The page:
A new Pew Hispanic Center survey includes findings on how U.S. Latinos prefer to describe themselves, as well as their views on race, shared culture, language use, the immigrant experience and other topics. A central finding is that slightly more than half prefer to describe themselves by their family's country of origin, while only a minority use the words "Hispanic" or "Latino."
A majority of Hispanics say they most often identify themselves by their family’s country of origin; just 24% say they prefer a pan-ethnic label.
This statistical profile of the foreign-born population is based on Pew Hispanic Center tabulations of the Census Bureau’s 2010 American Community Survey.
This statistical profile of the Latino population is based on Pew Hispanic Center tabulations of the Census Bureau’s 2010 American Community Survey.
Spanish-language media is an important tool for a U.S. Hispanic population that is increasingly bilingual and American-born. Is the Hispanic newspaper market experiencing the same issues as English-language papers? Why are networks like Univision growing so rapidly? Is radio still a dominant force in Spanish-language media? PEJ answers these and other questions in a new examination of the Hispanic Media landscape.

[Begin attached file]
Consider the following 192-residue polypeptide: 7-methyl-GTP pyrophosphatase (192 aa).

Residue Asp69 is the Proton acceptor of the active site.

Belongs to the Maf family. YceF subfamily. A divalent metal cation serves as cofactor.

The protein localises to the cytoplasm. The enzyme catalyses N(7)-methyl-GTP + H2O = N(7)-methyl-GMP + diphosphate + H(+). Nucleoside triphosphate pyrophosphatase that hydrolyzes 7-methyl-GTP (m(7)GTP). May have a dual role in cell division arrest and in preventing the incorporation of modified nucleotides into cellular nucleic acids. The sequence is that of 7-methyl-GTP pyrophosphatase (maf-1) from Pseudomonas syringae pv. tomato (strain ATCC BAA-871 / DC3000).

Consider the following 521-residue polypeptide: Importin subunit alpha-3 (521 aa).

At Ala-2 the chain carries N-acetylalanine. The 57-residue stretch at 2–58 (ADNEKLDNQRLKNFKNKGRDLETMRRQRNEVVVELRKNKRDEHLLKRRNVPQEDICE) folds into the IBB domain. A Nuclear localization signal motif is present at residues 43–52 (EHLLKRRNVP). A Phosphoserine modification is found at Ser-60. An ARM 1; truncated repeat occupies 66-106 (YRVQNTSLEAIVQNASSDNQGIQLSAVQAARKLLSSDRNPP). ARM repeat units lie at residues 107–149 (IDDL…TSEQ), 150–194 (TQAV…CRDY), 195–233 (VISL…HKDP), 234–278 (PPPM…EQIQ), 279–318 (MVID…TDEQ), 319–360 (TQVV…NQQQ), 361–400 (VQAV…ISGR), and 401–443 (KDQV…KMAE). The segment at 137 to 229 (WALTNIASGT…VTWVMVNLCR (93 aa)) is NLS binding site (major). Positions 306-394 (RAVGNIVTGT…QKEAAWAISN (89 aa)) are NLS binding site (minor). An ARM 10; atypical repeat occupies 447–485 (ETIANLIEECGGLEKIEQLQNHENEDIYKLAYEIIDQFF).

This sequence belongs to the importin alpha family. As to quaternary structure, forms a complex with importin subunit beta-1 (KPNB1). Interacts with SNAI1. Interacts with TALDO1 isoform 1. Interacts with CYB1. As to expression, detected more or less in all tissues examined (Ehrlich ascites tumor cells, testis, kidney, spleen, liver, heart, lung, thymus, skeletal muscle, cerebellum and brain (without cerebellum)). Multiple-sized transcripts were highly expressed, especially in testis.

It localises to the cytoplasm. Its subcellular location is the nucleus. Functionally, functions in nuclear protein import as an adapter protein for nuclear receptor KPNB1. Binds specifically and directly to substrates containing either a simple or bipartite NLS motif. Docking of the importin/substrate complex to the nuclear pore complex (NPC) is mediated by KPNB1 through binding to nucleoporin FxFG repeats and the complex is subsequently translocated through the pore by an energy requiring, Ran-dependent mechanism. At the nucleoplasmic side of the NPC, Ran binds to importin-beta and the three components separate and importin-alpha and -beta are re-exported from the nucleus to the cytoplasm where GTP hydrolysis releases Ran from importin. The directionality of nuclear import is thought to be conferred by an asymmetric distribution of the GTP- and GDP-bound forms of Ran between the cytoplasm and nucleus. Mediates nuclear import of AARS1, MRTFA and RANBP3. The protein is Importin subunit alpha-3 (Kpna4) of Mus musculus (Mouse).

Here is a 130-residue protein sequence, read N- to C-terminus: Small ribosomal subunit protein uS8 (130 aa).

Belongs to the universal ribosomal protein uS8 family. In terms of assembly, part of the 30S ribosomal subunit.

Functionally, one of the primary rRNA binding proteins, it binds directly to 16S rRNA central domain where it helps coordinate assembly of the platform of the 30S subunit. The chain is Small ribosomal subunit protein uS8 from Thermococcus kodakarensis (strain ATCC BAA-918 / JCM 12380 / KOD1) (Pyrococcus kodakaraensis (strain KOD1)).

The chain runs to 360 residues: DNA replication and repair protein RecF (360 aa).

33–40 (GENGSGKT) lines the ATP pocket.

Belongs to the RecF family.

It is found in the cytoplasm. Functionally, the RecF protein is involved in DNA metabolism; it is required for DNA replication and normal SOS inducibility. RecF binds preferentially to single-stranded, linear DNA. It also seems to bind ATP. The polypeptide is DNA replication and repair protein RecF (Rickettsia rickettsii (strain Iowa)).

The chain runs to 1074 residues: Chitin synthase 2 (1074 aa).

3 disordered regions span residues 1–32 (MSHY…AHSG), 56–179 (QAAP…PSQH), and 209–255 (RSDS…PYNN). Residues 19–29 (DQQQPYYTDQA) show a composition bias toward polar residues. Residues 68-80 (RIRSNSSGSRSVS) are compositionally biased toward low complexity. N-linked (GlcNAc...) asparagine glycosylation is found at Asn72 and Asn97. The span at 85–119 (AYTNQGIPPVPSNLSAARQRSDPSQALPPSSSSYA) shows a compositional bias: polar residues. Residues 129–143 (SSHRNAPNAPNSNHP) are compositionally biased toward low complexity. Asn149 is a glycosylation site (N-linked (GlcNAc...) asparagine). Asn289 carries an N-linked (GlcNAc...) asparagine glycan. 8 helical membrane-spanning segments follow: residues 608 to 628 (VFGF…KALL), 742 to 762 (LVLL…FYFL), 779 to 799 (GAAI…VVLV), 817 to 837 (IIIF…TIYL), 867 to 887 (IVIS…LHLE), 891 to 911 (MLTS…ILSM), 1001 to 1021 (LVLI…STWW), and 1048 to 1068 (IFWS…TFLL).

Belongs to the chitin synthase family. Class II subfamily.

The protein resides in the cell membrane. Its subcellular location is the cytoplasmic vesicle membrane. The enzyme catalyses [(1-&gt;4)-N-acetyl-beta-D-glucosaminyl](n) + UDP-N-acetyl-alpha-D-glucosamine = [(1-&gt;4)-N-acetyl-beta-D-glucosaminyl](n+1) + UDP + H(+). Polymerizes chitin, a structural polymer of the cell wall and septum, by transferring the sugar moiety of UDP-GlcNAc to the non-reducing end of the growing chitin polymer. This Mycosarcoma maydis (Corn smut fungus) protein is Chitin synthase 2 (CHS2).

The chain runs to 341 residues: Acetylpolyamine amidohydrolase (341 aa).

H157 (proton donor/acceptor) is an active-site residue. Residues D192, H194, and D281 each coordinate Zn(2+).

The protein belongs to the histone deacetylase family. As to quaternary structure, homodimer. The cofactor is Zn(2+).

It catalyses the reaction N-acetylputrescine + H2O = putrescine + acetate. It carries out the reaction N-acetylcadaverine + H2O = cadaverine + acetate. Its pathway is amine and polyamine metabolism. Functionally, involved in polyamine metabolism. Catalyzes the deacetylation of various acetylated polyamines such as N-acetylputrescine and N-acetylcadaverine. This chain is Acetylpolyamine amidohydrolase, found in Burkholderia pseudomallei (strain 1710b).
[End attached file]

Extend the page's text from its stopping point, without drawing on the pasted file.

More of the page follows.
When asked in an open-ended question on a nationwide survey of Latinos to name the person they consider “the most important Latino leader in the country today,” nearly two-thirds (64%) of Hispanics said they did not know.
A new survey by the Pew Hispanic Center, a project of the Pew Research Center, shows that Hispanic registered voters currently support Democratic candidates by a three-to-one margin in the upcoming midterm elections (65% vs. 22%). The survey data show, however, that there is a sharp divide between Hispanics who identify their religion as Catholic […]
Many Americans were puzzled or irritated by the questions about race and Hispanic ethnicity on the 2010 Census form.
A national survey finds that Latinos from ages 16 to 25 are satisfied with their lives and optimistic about their futures. They value education, hard work and career success. But they are more likely than other youths to drop out of school, live in poverty and become teen parents.
A Pew Hispanic Center report based on a new nationwide survey of Latino youths and on analyses of government data examines the values, attitudes, experiences and self-identity of this generation as it comes of age in America.